Recognizing emotions in someone who wears a mask is not so easy: not everything is in the eyes

Recognizing emotions in someone who wears a mask is not so easy: not everything is in the eyes

There are many questions surrounding face masks and the impact masks will have on facial identification. Can we recognize the faces of people we know well if they wear a mask? How do masks affect our ability to recognize a person’s emotions?

A new study shows for the first time that performance can be improved through the use of super recognizers, people who are very adept at recognizing faces. It also reveals that masks make it difficult to recognize someone’s emotions .

Three scenarios

The study consisted of three experiments that tested familiar face recognition, unfamiliar face recognition (image comparison, also known as face matching), and emotion recognition. The researchers compared facial recognition and emotion recognition for faces without concealment, faces with masks and faces with sunglasses, something much more common than masks .

In the first experiment, participants were presented with pairs of famous faces and asked to decide whether the images were of the same person or of two different people.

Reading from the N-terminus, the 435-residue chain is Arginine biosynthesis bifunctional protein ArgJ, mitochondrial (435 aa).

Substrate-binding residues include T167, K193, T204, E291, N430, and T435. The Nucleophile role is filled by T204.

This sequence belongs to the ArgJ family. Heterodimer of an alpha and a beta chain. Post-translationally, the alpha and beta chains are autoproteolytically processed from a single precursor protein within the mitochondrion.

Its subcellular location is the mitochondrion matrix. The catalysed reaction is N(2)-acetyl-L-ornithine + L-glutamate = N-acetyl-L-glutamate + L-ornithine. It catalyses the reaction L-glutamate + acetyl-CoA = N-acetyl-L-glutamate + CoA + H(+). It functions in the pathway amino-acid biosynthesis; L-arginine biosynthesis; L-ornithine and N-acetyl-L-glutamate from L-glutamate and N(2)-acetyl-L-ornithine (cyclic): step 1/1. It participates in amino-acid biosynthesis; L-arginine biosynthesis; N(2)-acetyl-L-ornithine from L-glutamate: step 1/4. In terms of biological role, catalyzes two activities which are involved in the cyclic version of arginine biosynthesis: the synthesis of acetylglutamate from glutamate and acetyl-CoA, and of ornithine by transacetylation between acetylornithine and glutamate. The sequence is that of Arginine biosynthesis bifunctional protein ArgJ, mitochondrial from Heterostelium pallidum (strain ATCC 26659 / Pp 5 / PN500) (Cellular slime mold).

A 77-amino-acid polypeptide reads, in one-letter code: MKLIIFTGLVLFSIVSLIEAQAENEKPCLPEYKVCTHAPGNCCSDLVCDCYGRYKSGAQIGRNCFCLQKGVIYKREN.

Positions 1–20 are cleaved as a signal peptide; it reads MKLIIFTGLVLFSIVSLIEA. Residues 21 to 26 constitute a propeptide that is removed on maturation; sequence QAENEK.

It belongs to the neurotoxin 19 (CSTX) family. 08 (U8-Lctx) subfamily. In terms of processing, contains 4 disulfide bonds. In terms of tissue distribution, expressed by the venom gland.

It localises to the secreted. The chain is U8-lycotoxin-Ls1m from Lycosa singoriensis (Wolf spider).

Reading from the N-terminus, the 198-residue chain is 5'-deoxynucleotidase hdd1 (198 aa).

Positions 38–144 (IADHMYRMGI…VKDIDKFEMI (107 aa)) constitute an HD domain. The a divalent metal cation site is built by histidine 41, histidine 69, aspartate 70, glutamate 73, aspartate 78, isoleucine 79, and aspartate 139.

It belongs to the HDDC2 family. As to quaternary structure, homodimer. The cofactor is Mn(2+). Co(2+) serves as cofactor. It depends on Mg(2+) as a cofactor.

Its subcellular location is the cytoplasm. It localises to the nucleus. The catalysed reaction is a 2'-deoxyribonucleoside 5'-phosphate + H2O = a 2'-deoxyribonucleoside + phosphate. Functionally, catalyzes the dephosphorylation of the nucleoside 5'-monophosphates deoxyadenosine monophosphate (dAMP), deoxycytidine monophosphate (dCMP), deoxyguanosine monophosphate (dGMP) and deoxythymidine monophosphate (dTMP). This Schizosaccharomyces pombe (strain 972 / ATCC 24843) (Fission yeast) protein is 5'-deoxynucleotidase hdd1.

People tend to identify the faces of people they know well very well, but masks reduced accuracy in this task. There was no difference in the accuracy of the faces with masks compared to the faces with sunglasses. Accuracy in the familiar facial recognition task remained high, around 90% .

A group of people who were known to be ‘superrecognizers’ also participated in the task. Super Recognizers have an exceptional natural ability to recognize a face. Super Recognizers outperformed typical observers of open faces, faces with masks and faces wearing sunglasses, showing that they still outperform typical observers even when looking at faces hidden.

What about recognizing a person’s emotional expressions? Participants in the study viewed images of faces and were asked to decide what emotion had been shown.

The emotions ‘happiness’, ‘disgust’ and ‘surprise’ were particularly difficult to recognize when faces were masked, but recognition of the emotions ‘anger’ and ‘fear’ was affected by both masks and sunglasses. .

The results of the study thus show that the lower half of the face is important for facial identification and emotion recognition. Not everything is in the eyes .